No one can accuse Chris Copeland of not earning his place on the Indiana Pacers’ bench.
The past eight years have included D-League bus rides and flights across the Atlantic Ocean to play inside of facilities even the most ardent basketball diehards don’t know or care about.
Connecting the dots to make Copeland’s career arc is dizzying: Fort Worth to Spain to the Netherlands to Germany to Belgium and, finally, back to the United States.
“It’s been crazy, man. Lots of ups and downs,” said the 6-foot-8 forward, who spent the 2012-13 season as a member of the New York Knicks before signing a two-year, $6 million contract with Indiana in July.
“It’s mind-boggling to be here given the situations I’ve been through and the situations that looked like I wasn’t going to make it,” he said.
Copeland is a major component of Indiana’s off-season attempts at bolstering its productivity among bench players.
Having played in 37 games prior to Wednesday’s home matchup with Detroit, Copeland has no starts and averages 2.9 points in 5.7 minutes of playing time.
This is a departure from his lone season with the Knicks.
Copeland’s tour of the Big Apple included 56 games, 13 starts and an 8.7 scoring average. The 15.7 minutes he was good for is nearly triple what he receives now.
Copeland’s 235-pound frame combined with a soft perimeter shooting touch allows Pacers coach Frank Vogel options when it comes to what stretches the New Jersey native plays.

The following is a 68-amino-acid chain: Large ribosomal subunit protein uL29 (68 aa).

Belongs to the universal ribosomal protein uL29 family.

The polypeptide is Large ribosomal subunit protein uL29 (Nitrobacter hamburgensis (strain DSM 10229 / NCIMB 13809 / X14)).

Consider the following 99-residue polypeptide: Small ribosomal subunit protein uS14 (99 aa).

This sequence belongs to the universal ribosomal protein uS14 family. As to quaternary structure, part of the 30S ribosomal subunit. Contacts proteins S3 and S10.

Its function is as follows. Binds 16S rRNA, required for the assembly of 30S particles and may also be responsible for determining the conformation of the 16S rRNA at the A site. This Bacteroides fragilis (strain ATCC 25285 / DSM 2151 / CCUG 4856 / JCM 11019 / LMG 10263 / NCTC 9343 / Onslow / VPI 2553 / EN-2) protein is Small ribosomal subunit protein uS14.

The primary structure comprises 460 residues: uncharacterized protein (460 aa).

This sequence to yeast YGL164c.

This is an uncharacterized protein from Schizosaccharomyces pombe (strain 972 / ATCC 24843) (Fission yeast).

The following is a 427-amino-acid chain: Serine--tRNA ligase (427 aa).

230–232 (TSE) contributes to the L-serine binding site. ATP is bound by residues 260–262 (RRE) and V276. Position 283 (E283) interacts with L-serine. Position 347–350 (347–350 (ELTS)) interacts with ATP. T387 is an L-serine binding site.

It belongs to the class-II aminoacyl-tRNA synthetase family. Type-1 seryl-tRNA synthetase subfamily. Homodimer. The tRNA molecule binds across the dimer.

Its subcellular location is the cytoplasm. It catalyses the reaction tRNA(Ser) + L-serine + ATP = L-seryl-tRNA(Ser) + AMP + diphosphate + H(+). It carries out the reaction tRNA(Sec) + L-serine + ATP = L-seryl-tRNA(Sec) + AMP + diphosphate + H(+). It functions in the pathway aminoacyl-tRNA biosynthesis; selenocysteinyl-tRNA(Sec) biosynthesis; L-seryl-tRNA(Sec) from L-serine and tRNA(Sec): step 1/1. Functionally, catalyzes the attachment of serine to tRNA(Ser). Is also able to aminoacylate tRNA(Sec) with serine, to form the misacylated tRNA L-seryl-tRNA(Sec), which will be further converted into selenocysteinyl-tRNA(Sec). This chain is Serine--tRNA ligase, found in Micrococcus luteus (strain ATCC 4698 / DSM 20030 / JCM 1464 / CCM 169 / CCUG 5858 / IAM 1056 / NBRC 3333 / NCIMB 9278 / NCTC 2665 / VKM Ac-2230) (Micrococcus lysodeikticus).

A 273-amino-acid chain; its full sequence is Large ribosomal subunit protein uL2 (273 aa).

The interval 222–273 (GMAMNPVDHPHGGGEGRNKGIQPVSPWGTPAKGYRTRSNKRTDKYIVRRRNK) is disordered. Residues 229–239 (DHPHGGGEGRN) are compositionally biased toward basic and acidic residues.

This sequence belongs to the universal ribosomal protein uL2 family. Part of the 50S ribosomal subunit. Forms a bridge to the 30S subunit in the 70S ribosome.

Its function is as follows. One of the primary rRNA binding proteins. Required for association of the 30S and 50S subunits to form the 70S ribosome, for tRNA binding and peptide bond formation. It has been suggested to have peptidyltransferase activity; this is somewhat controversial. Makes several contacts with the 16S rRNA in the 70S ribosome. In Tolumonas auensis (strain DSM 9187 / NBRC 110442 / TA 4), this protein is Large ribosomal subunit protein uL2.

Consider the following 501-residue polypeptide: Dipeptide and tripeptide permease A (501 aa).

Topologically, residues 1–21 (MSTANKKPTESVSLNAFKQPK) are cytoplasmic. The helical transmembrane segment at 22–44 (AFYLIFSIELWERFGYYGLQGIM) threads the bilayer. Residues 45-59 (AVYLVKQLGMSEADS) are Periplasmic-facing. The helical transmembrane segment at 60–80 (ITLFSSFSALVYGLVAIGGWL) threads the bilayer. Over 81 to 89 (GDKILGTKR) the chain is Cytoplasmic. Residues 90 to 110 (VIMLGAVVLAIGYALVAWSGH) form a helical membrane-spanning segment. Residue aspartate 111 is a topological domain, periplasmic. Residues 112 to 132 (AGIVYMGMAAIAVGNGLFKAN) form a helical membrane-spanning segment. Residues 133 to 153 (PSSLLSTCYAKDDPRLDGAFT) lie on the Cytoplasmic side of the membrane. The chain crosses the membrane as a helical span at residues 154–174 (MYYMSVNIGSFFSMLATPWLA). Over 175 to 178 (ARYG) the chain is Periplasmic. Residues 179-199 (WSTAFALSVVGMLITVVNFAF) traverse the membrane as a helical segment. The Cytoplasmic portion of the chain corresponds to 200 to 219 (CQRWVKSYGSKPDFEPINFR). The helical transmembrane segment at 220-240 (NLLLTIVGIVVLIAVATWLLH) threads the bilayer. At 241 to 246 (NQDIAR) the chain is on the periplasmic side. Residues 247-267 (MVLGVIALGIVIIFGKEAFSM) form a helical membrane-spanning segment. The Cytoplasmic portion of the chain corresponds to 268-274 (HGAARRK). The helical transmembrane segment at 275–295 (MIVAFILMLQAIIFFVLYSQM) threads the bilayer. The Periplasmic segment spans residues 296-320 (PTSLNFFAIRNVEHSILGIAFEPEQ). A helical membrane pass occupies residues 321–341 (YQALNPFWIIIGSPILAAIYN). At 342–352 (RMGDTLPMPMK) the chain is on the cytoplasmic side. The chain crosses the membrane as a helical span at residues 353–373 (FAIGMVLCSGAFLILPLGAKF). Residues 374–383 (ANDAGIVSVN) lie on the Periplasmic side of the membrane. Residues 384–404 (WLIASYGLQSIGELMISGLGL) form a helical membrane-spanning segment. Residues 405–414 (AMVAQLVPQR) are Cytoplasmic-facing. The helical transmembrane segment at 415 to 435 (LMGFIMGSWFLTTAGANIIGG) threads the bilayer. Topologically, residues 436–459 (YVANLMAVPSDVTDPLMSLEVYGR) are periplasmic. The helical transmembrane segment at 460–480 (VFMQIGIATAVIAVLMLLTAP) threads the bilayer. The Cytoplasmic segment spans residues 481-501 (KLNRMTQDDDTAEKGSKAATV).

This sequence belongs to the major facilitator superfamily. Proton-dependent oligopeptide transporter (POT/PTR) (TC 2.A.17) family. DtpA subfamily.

Last season Copeland delivered good on 59 of 140 (.421) 3-pointers. He’s 22 of 59 (.373) with the Pacers.
Whether it’s his ability to bury from long range, the dreadlocks or easy smile, Copeland has emerged as a favorite of Indiana fans.
“It might be all of those reasons,” Copeland said, laughing. “I’m extremely blessed. I feel fortunate to have these people rally around me. I don’t know why they do, but I’m appreciative.”
Maybe it’s because they know most or all of his story.
How Copeland, undrafted out of the University of Colorado in the 2006 NBA Draft, started at the absolute ground floor of professional basketball only to defy odds and work his way up.
Showing he belonged in the NBA called for a stint in 2007 with the Fort Wayne Flyers, an NBA Development League franchise that folded after only two seasons.
Copeland eventually began making a name for himself abroad, showcasing his game in Europe for four different franchises from 2007-12.
He wouldn’t play his first NBA regular-season game until he was 28.
Copeland’s best moments statistically this season were 13 points in a loss at Chicago on Nov. 16 and the 11 scored at Charlotte on March 5. Copeland converted 6 of 9 3-point opportunities in those games combined. His highest rebound total to date is four in a blowout victory over the visiting Knicks on Jan. 16.
The Pacers aren’t playing their best basketball of the season, which has limited Copeland’s playing time as Vogel attempts to maximize the efforts of his core players.
Nonetheless, the simple fact Copeland is finally an NBA player makes his story heartwarming.
“I never gave up, but it was frustrating. I wanted to be here. I wanted to make it, and it didn’t look like it would happen for me. I got little workouts here and there, but I never got over the hump. Never got to summer league, never got something substantial, so it was really frustrating not to get an opportunity,” he said.
“I’m beyond grateful for this chance, and that trumps everything. But I’m still a competitor first, and I would like to help us if I can.”